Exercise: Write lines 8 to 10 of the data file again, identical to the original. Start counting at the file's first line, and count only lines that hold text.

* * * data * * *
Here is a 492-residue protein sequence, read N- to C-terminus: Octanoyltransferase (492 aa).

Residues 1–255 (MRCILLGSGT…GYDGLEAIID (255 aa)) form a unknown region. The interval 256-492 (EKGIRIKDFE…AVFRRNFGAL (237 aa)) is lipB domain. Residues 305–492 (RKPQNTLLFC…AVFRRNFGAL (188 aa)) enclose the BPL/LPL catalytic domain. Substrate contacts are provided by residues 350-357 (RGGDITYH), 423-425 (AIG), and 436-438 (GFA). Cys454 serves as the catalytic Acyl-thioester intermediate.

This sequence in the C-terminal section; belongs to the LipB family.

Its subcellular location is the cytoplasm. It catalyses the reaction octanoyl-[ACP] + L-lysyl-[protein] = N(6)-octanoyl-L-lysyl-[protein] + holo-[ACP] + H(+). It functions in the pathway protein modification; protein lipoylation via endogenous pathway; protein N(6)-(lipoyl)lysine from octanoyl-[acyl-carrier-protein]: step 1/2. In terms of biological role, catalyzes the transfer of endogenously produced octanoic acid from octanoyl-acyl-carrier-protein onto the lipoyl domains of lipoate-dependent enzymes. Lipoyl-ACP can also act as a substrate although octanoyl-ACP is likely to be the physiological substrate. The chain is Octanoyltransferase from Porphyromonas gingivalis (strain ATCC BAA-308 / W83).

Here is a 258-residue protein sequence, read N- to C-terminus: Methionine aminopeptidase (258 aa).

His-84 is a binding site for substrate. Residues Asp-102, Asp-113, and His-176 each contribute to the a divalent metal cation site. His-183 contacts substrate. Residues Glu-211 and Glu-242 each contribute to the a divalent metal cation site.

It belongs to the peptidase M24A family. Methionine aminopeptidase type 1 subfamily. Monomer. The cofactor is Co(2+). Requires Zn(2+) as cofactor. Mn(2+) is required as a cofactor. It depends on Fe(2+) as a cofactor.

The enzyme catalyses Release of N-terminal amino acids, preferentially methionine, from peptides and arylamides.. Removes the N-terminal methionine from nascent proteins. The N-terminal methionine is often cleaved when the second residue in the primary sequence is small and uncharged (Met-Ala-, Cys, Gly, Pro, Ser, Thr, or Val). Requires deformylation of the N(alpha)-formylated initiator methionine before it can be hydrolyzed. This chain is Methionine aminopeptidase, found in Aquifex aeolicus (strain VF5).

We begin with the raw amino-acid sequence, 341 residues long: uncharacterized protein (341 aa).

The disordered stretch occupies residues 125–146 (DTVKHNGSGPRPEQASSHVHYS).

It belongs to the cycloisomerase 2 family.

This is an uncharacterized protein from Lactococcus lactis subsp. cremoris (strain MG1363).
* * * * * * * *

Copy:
The enzyme catalyses Release of N-terminal amino acids, preferentially methionine, from peptides and arylamides.. Removes the N-terminal methionine from nascent proteins. The N-terminal methionine is often cleaved when the second residue in the primary sequence is small and uncharged (Met-Ala-, Cys, Gly, Pro, Ser, Thr, or Val). Requires deformylation of the N(alpha)-formylated initiator methionine before it can be hydrolyzed. This chain is Methionine aminopeptidase, found in Aquifex aeolicus (strain VF5).

We begin with the raw amino-acid sequence, 341 residues long: uncharacterized protein (341 aa).

The disordered stretch occupies residues 125–146 (DTVKHNGSGPRPEQASSHVHYS).